In a strict sense he is right, but collective bargaining has been significantly weakened, nevertheless. It is now being carried out under the favourability rule, which is the exact opposite of best international practices.

The majority in the expert group clearly indicated that Greece experienced “fragmentation and destabilisation of the system of collective bargaining and an increase of inequality and poverty.” Furthermore, they also showed concern that “the erosion of collective bargaining with all its negative consequences on wages will continue if the regulatory framework remains as it is.”

The group went on to set out a clear position in support of sector bargaining and general applicability of agreements with 10 cogent reasons for the economic and social benefits of this kind of system. These ranged from creating a level playing field for companies to fairer pay and social protection for vulnerable workers.

Why is the IMF ignoring this?

Jan Willem Goudriaan is the General Secretary of the European Public Service Union (EPSU)

Greece and creditors break bailout deadlock

Athens agreed on budget cuts worth up to €3.6 billion and extracted some concessions from creditors, but the IMF warned the package might not be enough.

Creditors put more pressure on Greece

Eurozone finance ministers demand the Greek government adopt new austerity measures for the future or risk the end of the bailout programme.

Agenda

EU-27 to back integration This WEEK

EU leaders meet in Rome to recommit to European integration after Brexit, but Greece and Poland serve as reminders of economic and political divisions.

Why the EU doesn't get China's Belt and Road

It is not enough for European officials to simply tell the press that they do not understand the Belt and Road – the vision is clear enough, the point is to decide how to engage with it.

Development serving the purpose of migration control

While the EU is sacrificing development aid to serve short-term migration interests, it is important to realise that enhanced border controls will not solve the root causes of forced migration and displacement.

Stakeholders' Highlights

  1. Nordic Council of MinistersBecome an Explorer - 'Traces of Nordic' Seeking Storytellers Around the World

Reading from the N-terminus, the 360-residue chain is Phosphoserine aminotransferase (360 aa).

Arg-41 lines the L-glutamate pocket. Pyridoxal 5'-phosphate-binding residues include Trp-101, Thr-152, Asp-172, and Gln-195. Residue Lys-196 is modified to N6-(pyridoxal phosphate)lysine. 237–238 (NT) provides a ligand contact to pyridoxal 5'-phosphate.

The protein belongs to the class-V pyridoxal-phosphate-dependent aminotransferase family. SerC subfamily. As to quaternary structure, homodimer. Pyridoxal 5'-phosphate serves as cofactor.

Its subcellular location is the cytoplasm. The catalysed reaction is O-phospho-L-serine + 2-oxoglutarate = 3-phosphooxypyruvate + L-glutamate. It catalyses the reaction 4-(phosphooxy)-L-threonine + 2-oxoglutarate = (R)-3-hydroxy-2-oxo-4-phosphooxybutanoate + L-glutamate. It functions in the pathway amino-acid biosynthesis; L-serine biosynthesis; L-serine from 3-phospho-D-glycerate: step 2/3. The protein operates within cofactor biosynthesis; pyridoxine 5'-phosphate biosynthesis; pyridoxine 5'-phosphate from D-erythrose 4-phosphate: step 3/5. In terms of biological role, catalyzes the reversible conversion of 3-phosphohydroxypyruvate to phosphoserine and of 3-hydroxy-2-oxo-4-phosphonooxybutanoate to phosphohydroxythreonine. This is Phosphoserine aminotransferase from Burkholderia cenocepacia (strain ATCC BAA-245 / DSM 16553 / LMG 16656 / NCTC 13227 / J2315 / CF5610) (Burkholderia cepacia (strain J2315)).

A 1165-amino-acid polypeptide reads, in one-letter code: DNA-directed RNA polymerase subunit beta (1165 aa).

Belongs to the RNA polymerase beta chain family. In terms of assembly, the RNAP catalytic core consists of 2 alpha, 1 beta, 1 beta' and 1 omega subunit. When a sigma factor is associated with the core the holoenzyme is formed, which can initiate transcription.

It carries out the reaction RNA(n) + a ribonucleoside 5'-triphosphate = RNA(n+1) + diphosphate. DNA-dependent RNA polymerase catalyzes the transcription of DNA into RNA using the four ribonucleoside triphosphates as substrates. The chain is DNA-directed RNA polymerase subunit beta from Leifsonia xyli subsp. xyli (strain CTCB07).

2. Malta EU 2017Closer Cooperation and Reinforced Solidarity to Ensure Security of Gas Supply
  3. European Healthy Lifestyle AllianceHigh-Intensity Interval Training Is Therapeutic Option for Type 2 Diabetes
  4. Dialogue Platform"The West Must Help Turkey Return to a Democratic Path" a Call by Fethullah Gulen
  5. ILGA-EuropeRainbow Europe 2017 Is Live - Which Countries Are Leading on LGBTI Equality?
  6. Centre Maurits CoppietersWhen You Invest in a Refugee Woman You Help the Whole Community
  7. Eurogroup for AnimalsECJ Ruling: Member States Given No Say on Wildlife Protection In Trade
  8. European Heart NetworkCall for Urgent Adoption of EU-Wide Nutrient Profiles for Nutrition & Health Claims
  9. Counter BalanceInvestment Plan for Europe More Climate Friendly but European Parliament Shows Little Ambition
  10. Mission of China to the EUPresident Xi: China's Belt and Road Initiative Benefits People Around the World
  11. Malta EU 2017EU Strengthens Control of the Acquisition and Possession of Firearms
  12. International Partnership for Human RightsThe Cost of Speaking Out: Human Rights Violations Committed in Belarus

Stakeholders' Highlights

  1. ACCABanishing Bias? Audit, Objectivity and the Value of Professional Scepticism
  2. Nordic Council of MinistersNew Oslo Climate Declaration Focuses on Rising Temperatures in the Arctic
  3. European Healthy Lifestyle AllianceAbdominal Obesity: A Causal Risk Factor for Cardiometabolic Diseases
  4. EU Green Week 2017Discuss EU Environmental Policies With Industry Experts and Thought Leaders
  5. GEN Summit 2017Join the World's Leading Media Summit for Thought-Provoking Talks and Experiences
  6. International Partnership for Human RightsTogether for Human Rights: A Year in Review
  7. Malta EU 2017EU All Set for Free Roaming Starting 15 June
  8. Nordic Council of MinistersRefugee Unemployment Biggest Drain on Public Purse, Says New Nordic Studies
  9. Dialogue Platform17,000 Women, 515 Babies in Turkish Prisons, a Report Reveals
  10. European Healthy Lifestyle AllianceCharlotte Hornets' Nicolas Batum Tells Kids to "Eat Well, Drink Well, Move!"
  11. ECR GroupSyed Kamall: We Need a New, More Honest Relationship With Turkey
  12. Counter BalanceParliament Sends Strong Signal to the EIB: Time to Act on Climate Change